If government cannot run profitable trains or effective poverty programs, why should we think it can create a democracy in Afghanistan? We have tried to build democracy in Afghanistan for more than a decade. Are we winning hearts and minds? A 2010 poll of more than 1,600 Afghans found that just 43 percent had a favorable impression of the United States -- down from 83 percent in 2005. American-trained Afghan soldiers shoot U.S. troops.
And in the fog of war, the waste is astonishing. No one knows how many billions have been squandered in Iraq and Afghanistan: $200 million went for unfinished Afghan army buildings, $5 million to police buildings so poorly built that they are unusable, and so on.
Government is clumsy and wasteful at everything it does. Why would that be different for the military? The Pentagon, like other government departments, even spends money in deliberately wasteful ways to establish "need" for at least as much next year. Sometimes soldiers fly helicopters on pointless missions just to burn up fuel.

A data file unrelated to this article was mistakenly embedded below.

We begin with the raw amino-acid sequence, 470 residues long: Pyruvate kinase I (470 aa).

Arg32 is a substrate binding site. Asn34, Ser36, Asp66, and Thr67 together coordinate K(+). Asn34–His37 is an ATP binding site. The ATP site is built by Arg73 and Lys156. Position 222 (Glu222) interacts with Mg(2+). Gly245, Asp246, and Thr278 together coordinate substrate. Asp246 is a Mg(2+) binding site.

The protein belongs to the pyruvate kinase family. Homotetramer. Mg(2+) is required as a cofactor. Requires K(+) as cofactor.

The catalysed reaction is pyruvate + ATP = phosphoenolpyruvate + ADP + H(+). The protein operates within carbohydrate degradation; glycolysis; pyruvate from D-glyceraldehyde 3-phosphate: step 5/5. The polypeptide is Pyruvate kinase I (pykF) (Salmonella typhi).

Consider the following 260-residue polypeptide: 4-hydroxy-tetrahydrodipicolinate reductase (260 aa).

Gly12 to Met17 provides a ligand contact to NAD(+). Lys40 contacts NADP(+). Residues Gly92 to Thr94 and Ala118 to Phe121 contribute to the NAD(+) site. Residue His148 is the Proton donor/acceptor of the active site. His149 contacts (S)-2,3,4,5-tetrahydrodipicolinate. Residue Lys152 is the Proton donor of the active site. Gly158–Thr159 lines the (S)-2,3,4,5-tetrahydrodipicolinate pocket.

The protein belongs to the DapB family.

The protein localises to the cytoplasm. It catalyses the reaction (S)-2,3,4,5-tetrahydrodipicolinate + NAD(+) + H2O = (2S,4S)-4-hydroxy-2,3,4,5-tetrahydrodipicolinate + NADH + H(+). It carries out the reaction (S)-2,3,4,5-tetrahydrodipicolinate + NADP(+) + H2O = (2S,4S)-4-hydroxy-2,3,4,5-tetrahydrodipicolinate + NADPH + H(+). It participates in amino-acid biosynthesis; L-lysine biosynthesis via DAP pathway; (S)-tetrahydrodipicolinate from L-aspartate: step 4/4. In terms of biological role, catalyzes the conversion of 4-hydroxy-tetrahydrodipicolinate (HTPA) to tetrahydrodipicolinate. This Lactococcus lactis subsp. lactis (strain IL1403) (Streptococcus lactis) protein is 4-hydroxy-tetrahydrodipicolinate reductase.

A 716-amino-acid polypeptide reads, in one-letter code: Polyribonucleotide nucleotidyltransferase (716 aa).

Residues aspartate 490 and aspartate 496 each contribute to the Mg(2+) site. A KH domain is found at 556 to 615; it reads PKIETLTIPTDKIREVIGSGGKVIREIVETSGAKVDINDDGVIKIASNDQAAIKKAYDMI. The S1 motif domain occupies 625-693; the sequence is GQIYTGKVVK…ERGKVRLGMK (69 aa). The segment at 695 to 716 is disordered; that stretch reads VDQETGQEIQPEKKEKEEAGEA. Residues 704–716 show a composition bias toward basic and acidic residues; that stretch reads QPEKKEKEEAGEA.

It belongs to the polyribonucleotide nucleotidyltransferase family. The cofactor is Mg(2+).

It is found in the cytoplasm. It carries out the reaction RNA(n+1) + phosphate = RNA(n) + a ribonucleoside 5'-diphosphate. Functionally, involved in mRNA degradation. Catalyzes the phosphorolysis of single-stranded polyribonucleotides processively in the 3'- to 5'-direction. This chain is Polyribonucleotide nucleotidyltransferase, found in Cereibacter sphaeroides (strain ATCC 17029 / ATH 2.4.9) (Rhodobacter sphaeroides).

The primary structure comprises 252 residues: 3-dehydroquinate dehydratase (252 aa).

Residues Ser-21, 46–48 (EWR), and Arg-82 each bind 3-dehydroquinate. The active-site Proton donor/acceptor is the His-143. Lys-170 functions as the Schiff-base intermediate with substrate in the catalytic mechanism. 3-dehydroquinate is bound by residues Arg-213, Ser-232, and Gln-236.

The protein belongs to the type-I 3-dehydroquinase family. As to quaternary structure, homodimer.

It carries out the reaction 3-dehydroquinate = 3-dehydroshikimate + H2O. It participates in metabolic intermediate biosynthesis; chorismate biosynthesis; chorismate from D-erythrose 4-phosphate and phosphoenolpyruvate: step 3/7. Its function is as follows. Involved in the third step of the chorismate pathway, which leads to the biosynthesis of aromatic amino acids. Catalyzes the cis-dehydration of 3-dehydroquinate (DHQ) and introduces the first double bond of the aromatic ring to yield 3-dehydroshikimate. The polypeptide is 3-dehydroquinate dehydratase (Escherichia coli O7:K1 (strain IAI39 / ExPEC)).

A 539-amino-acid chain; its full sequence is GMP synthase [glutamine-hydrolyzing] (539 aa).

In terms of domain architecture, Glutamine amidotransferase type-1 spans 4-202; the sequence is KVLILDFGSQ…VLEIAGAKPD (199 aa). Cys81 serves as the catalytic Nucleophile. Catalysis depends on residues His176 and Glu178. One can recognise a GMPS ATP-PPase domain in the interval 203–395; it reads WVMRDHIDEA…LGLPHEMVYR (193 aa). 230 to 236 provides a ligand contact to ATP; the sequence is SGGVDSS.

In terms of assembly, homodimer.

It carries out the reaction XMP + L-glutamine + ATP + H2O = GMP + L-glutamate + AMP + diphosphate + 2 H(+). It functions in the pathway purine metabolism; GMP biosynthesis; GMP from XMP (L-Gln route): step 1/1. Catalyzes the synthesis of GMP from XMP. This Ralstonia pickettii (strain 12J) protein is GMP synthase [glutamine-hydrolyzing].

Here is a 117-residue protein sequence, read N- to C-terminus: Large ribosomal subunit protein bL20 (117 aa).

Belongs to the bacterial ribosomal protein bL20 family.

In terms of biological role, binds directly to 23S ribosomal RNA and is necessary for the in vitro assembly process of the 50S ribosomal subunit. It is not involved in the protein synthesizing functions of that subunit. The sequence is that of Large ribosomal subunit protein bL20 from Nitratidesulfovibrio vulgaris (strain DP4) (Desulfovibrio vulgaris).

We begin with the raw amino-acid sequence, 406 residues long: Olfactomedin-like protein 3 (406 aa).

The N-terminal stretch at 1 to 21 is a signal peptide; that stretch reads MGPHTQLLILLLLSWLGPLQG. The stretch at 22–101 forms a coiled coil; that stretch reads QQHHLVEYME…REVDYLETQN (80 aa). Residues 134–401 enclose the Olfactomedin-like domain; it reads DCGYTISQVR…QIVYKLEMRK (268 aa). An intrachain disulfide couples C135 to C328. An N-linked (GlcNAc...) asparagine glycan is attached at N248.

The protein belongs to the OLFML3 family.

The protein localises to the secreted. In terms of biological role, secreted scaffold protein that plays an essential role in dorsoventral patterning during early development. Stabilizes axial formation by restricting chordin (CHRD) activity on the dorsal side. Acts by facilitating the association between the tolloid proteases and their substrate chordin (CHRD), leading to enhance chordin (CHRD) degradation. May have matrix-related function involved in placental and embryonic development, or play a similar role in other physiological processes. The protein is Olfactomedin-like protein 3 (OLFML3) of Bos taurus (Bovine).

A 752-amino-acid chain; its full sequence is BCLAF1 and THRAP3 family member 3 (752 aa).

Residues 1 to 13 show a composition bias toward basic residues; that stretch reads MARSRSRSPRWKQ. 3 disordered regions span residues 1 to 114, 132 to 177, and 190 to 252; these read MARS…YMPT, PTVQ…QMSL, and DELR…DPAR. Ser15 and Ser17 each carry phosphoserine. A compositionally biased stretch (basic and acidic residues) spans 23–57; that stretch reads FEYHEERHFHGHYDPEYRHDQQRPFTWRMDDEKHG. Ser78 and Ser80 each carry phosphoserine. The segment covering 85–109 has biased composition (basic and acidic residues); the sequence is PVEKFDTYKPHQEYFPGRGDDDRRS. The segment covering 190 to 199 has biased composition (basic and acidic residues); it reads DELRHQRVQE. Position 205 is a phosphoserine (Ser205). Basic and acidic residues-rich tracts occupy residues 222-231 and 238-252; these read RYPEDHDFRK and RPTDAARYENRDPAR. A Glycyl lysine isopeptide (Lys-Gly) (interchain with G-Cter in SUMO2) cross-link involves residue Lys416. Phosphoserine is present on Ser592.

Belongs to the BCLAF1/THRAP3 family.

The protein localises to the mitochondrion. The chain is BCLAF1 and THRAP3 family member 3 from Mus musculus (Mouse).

When a private company loses money (and doesn't get a government bailout), it goes out of business. If money vanishes, executives might get thrown in jail. But the Pentagon loses tens of billions and, at worst, gets a slap on the wrist from a congressional committee.
I don't presume to know the "right" amount to spend on defense. But I do know that when America is going broke, we can't afford to spend what Romney wants to spend.
America needs to reevaluate the military's mission. If the mission is to "provide for the common defense," then let's adopt a posture of defense. It needn't cost so much to protect our shores while staying out of other people's conflicts.
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